Morgan Robertson's Futility

Fiona Nitschke

Fiona Nitschke

Member
Matthew, I've moved your post and the two responses to it into this thread, as there's much here that relates to your comments that you will find interesting.

Several years ago I remember Parks Stephenson posted quite a lengthy comparison of Titan / Titanic that highlighted a lot more differences than similarities. Unfortunately it doesn't seem to have been a post made on this board - or at least a search hasn't turned it up yet.
 
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Jeremy Lee

Member
However, even with the many differences (I believe there are MUCH more differences than similarities) it seems just too good a prediction for something written 14 years before! Seems eerie...LOL
 
Dave Gittins

Dave Gittins

Member
Remember that the book was changed in 1912 to make Titan more like Titanic. Displacement went from 45,000 tons to 70,000 tons and power from 40,000hp to 75,000hp. The ending was also changed, but that has no nautical importance.
 
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Michael Tennaro

Member
Actuality, it is my belief that Robertson altered the Titan's figures to leapfrog her ahead of Titanic.

Here are the relevant statistics:

the Titan, 1898 version:
45,000 ton displacement, horsepower 40,000.

the Titanic:
52,000 tons displacement, horsepower 46.000.

the Titan, 1912 edition:
70,000 tons displacement, horsepower 75,000.

Robertson's original figures are much closer to the real ship; his updated figures are well beyond Titanic. This indicates to me that rather than trying to mimic the real Titanic, Robertson was trying to keep his fictional ship ahead of the technology of the current day.

Just another opinion.
all the best, Michael (TheManInBlack) T
 
Michael H. Standart

Michael H. Standart

Member
>>However, even with the many differences (I believe there are MUCH more differences than similarities) it seems just too good a prediction for something written 14 years before!<<

Why? In general terms, all you need to do is keep an eye on what's going on to make some reasonable predictions at what's possible and it's not much of a stretch to predict that a ship is going to sink with a large loss of life. Especially if it tangles with an icefield. Icebergs had been killing ships for centuries so there aren't any great unknowns here...and no need for supernatural powers of precognition.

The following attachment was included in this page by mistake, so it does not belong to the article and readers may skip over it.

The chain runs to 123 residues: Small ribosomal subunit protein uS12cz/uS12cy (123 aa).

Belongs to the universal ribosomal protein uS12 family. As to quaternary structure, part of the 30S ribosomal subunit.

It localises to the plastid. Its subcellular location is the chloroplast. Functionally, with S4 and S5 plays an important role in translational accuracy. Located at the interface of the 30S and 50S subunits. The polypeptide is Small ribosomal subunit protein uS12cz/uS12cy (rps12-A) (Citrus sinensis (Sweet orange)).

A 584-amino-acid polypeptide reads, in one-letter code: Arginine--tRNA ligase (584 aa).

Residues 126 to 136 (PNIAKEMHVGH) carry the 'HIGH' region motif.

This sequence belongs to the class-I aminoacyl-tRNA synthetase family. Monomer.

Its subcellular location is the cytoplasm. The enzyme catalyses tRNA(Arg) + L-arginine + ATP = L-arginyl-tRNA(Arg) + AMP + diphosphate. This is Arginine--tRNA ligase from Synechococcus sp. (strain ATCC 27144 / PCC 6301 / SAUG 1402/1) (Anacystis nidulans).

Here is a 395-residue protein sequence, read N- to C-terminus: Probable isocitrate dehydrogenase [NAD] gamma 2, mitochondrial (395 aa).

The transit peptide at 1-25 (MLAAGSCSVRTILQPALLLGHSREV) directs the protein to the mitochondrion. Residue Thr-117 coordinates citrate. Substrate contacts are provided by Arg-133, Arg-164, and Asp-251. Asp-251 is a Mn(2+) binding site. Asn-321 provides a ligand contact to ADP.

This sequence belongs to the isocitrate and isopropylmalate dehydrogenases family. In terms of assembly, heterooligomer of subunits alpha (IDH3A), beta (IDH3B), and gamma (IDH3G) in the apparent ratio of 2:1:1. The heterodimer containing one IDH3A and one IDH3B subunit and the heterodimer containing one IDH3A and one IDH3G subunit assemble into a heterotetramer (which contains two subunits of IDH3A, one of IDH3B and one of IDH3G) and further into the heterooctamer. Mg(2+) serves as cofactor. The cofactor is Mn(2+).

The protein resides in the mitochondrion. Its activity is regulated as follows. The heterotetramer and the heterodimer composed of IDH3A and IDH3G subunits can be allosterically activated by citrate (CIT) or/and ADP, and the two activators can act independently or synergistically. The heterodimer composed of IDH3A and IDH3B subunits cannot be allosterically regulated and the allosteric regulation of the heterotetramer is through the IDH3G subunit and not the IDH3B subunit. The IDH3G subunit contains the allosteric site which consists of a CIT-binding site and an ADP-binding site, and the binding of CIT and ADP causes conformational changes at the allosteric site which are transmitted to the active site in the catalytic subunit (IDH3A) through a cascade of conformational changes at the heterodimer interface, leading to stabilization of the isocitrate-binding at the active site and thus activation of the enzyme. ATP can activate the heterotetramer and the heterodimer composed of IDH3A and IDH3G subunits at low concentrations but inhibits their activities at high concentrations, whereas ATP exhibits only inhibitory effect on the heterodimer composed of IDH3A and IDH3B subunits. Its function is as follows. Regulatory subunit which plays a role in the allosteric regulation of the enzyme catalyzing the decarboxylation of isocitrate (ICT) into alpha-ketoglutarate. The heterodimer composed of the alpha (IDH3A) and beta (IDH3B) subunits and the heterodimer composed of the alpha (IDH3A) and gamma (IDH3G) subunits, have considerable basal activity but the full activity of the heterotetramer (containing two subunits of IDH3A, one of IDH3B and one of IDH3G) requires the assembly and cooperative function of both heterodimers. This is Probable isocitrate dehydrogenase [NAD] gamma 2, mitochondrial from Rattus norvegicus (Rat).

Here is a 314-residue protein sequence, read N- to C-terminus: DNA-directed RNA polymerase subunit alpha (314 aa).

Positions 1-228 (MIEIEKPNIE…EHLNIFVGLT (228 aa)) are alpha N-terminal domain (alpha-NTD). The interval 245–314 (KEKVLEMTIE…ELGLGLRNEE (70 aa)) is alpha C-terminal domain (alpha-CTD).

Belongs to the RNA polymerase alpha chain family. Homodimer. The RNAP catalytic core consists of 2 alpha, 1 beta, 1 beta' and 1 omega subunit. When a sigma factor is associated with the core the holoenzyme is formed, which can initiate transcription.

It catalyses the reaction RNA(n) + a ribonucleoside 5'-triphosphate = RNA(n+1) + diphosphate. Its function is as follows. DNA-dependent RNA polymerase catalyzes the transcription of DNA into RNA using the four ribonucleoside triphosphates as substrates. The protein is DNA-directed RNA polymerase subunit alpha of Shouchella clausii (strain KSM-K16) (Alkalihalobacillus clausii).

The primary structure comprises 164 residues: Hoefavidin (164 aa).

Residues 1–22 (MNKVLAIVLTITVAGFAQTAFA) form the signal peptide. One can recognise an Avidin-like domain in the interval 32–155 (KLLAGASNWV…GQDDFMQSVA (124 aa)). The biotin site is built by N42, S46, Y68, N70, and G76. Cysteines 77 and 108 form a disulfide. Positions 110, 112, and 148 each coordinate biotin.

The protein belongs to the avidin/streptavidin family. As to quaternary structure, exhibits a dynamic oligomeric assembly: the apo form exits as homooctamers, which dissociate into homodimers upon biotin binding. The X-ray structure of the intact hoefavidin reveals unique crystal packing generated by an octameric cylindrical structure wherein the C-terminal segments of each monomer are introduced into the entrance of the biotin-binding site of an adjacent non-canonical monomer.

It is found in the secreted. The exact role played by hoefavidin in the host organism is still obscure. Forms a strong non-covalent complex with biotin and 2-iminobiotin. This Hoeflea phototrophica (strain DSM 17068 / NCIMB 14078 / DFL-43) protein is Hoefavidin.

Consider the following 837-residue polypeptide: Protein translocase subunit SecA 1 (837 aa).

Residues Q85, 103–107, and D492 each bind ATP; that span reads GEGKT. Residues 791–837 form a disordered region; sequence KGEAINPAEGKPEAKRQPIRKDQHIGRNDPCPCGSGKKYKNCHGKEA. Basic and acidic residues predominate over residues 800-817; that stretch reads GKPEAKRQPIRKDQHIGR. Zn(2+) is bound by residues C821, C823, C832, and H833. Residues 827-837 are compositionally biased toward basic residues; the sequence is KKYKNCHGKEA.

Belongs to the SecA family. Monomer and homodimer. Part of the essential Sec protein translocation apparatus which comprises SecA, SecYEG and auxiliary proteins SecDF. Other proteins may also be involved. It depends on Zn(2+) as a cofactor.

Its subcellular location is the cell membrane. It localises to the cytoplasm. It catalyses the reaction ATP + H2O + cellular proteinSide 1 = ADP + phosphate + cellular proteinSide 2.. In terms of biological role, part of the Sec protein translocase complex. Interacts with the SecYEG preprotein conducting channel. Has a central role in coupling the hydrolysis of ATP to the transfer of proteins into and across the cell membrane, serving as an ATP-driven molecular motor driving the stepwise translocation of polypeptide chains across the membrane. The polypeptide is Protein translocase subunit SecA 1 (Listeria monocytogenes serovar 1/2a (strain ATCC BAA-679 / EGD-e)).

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Senan Molony

Member
95765


I like this graphic by Nick Cronin.

In an artistic way it reworks the "prediction" leitmotif into Japanese aircraft attacking the Titanic.

Morgan Roberston's post-Futility book Beyond The Spectrum, published in 1914, is seen by some as foretelling the Bay of Pigs, no, of course I am kidding, Pearl Harbour.

It features a war between Japan and the USA with a pre-emptive attack on the US fleet.

By the same token however, you could say that
J.J. Astor's A Journey in Other Worlds predicted the space shuttle and a whole range of things.
 
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Bill Wormstedt

Member
Surprisingly, all these years I've read about Titanic, but never bothered reading "Futility".

Getting away from the Titanic/Titan similarities, I am fairly surprised with this story. First - it's somewhat of an adventure story! Shipwrecked on an iceberg! Fighting a polar bear! And really, not too much set on the Titan at all - the Titan is more a plot point setting the rest of the story going. The ship is gone halfway thru the story, and the rest is what happens to the main characters afterwards.

I am enjoying the story - but I also have to admit to a fondness for old pulp novels. And that is what this is - or at the least, reads like.